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The US launched strikes against the Syrian government for the first time, in response to a suspected chemical weapon attack earlier in the week in which at least 70 people died. Republicans pulled out the “nuclear option” to push through Trump’s Supreme Court nominee, Neil Gorsuch. And Facebook wants to help its users spot “false news.”

Posted on April 7, 2017, at 6:22 a.m. ET

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The US launched airstrikes against Syria in response to a suspected chemical weapon attack.

The Syrian regime’s suspected chemical attack earlier this week left at least 70 people dead and hundreds of others injured. Thursday’s action marked the first US strikes targeting the Syrian government since the country’s civil war erupted six years ago.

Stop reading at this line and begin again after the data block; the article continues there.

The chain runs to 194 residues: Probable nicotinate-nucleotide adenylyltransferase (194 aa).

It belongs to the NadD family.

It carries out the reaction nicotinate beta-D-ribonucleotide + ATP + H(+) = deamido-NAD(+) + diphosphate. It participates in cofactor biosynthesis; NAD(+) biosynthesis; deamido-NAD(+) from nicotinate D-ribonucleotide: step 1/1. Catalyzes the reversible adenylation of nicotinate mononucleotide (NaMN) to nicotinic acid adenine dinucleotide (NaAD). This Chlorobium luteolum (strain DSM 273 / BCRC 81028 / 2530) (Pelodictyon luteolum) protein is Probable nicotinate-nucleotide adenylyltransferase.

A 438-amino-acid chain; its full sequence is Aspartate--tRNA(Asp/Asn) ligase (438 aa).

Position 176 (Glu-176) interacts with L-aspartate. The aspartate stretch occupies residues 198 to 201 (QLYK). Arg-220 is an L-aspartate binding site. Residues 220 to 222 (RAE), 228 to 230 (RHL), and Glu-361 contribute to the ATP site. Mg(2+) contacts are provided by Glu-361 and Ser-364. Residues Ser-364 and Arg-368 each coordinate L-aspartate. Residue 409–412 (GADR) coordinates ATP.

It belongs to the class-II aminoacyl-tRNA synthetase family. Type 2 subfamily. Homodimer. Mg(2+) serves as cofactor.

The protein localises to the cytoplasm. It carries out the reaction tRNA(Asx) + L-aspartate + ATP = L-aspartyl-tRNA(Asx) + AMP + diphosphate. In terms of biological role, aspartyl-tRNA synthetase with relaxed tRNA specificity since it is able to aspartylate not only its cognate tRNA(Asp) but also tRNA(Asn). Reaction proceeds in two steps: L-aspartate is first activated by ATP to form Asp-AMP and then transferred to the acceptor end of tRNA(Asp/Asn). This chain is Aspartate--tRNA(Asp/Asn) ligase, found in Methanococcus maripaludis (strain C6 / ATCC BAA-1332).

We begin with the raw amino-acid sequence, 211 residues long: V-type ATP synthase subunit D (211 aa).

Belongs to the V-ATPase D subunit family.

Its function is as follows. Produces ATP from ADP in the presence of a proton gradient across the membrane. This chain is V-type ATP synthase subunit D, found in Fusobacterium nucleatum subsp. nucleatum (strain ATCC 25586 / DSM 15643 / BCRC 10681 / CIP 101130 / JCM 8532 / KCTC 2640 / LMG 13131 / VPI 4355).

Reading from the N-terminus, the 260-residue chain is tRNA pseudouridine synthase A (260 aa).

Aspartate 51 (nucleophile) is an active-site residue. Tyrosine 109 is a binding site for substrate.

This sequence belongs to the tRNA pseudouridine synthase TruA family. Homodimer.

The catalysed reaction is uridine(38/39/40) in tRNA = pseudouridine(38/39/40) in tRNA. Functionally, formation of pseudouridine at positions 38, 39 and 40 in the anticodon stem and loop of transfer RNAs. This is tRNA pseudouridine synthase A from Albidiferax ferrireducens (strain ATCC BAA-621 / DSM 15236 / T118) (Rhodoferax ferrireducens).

The US military said it launched 59 Tomahawk missiles targeting an airbase where US radar had captured Syrian planes carrying deadly chemical weapons taking off.

President Trump, in brief remarks after the strikes, said they were “in this vital national security interest of the United States to prevent and deter the spread and use of deadly chemical weapons.”

Navy Capt. Jeff Davis said Russians were at the base at the time, and that there were multiple conversations with the Russians throughout the day on Thursday leading up to the strikes. However, the US took “extraordinary precautions” to avoid hitting areas containing Russian personnel, he said.

The UK and Australia voiced their support for the US strikes. Russia, however, called them an “attempt to distract the world from civilian casualties from US military action in Iraq,” adding that the strikes “do significant damage” to “US–Russia ties.”

And a little extra

Trump’s die-hard supporters aren’t happy. In the minutes after the Pentagon confirmed the president had ordered missile strikes on Syria, several media outlets and personalities instrumental to his rise to power announced they were turning against him. Meanwhile, pro-Trump media are falsely claiming that the chemical attack was a hoax.